Everyone wants creativity, but everyone knows that it just not just “happen.” Creative acts need a physical context (i.e. time, skill, etc.), but they also need a spiritual context. That is, for human beings to see things in new ways they need the inner spiritual freedom that allows them to see in the first place.
Idolatry comes in many forms, but within Christian communities it will almost always take an indirect path and have an indirect manifestation. We can idolize the past, or idolize institutions, for example. The Byzantine empire (ca. 330-1453 A.D.) gave much to the idea of civilization. We can find evidence of its vitality in its unique artistic and architectural contributions. They had a significant impact on the development of Russia outside their borders. But, as a “grafted” branch onto the Roman tree, they persisted in an irrational attachment to Rome’s imperial idea long after things in Italy showed that the emperor had no clothes. One could call it idolization of the past perceived glories of Rome, but they did not merely copy Rome’s culture. They blended with their eastern surroundings and invented something new. I think instead they stand accused of attachment to the institution of the emperor, or at least the idea of empire itself.
In another post we looked at how this idea led them into a foolish war against their Bulgarian neighbors, a conflict which took their eyes off more pressing concern of the rise of Islam. They never fully recovered from this mistake.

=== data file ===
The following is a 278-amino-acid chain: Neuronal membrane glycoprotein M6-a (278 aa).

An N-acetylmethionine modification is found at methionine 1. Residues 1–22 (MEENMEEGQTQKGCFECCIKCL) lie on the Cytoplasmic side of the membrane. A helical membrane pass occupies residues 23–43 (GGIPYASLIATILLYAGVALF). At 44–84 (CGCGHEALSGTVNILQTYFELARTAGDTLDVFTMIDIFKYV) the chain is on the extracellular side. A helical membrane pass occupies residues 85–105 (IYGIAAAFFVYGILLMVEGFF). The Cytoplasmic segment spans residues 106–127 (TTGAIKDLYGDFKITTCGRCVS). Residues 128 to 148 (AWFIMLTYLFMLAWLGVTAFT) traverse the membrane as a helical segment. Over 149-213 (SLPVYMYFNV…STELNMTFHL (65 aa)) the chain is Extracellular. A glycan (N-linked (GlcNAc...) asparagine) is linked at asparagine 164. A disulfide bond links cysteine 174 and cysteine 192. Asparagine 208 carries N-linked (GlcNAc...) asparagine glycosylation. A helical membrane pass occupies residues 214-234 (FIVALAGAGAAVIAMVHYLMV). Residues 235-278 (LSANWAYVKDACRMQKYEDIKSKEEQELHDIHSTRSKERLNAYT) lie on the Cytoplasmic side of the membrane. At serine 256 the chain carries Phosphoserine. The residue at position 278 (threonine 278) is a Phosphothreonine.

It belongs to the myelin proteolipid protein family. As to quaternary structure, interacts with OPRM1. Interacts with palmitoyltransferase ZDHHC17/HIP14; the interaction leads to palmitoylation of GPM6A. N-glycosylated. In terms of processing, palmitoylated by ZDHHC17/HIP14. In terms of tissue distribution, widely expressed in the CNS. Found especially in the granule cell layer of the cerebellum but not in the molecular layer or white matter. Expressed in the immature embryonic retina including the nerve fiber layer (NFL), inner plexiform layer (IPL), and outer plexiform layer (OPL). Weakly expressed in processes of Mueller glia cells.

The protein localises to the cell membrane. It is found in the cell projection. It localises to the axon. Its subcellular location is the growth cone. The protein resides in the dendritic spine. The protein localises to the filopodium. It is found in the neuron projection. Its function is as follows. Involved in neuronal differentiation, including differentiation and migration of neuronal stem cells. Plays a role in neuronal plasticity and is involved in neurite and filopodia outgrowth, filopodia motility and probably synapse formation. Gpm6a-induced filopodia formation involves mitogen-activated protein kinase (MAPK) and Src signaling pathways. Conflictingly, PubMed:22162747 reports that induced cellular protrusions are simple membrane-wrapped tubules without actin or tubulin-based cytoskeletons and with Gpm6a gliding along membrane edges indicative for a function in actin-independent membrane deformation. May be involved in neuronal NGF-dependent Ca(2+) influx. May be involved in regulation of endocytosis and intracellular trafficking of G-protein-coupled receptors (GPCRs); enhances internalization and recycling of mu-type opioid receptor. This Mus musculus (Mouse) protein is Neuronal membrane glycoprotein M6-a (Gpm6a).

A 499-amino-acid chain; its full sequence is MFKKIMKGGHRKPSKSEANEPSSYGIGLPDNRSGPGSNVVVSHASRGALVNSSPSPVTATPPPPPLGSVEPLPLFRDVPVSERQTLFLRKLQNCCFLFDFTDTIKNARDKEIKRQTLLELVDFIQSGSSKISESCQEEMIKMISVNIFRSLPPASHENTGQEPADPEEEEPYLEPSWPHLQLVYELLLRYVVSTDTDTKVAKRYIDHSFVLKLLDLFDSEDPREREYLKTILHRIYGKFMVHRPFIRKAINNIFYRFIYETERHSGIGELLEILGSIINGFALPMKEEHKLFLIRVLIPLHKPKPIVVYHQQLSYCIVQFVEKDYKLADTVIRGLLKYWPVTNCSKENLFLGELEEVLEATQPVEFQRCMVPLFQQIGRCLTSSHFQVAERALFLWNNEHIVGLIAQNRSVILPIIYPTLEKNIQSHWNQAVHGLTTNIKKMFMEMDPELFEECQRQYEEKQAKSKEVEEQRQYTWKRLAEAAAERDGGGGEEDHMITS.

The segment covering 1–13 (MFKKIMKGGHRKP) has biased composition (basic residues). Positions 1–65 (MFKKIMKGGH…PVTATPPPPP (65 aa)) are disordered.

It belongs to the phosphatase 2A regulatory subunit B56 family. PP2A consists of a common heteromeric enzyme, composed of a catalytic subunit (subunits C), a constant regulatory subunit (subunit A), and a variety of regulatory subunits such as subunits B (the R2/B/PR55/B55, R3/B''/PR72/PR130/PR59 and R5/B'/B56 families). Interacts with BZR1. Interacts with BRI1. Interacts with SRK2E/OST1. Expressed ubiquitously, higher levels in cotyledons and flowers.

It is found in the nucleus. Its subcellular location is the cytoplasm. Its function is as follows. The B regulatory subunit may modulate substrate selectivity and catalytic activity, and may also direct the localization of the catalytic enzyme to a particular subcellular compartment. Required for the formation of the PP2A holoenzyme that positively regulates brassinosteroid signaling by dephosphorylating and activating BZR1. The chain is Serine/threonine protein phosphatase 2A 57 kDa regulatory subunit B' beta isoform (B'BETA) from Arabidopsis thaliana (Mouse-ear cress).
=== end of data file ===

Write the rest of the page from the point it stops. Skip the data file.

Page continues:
The truth of the failure of the imperial idea became obvious to the eastern church by the 14th century. The Islamic handwriting was on the wall to any person who had eyes. The Byzantine Empire’s time was at hand. Unfortunately, the eastern church’s realization of their failed investment in the institution of the emperor was too little, too late. But as they freed themselves spiritually from their attachment to the emperor, they simultaneously created some of the most magnificent art ever done in the eastern iconographic style in the monastery at Chora, right near the beating heart of Byzantium, just outside Constantinople.
To my western eyes this may not seem that impressive. But if we travel to Mt. Athos in Greece and observe contemporary works to those at Chora we see a difference in the examples below. . .
At Chora we see power in the images and a subtle touch only possible with a freed mind. At Athos I don’t see quite see the same inner depth.
The reason for these differences might be the persistence of the idolization of an institution. In Greece during the 14th century they still put their heart into the imperial treasure. Perhaps their physical distance from the emperor made their hearts all the fonder, more fond than they should have been. Though the monks in Constantinople were about to be engulfed, they may have had more inner freedom than those in Greece.
For the record, I am no art critic, and so would welcome any thoughts from more discerning eyes than my own.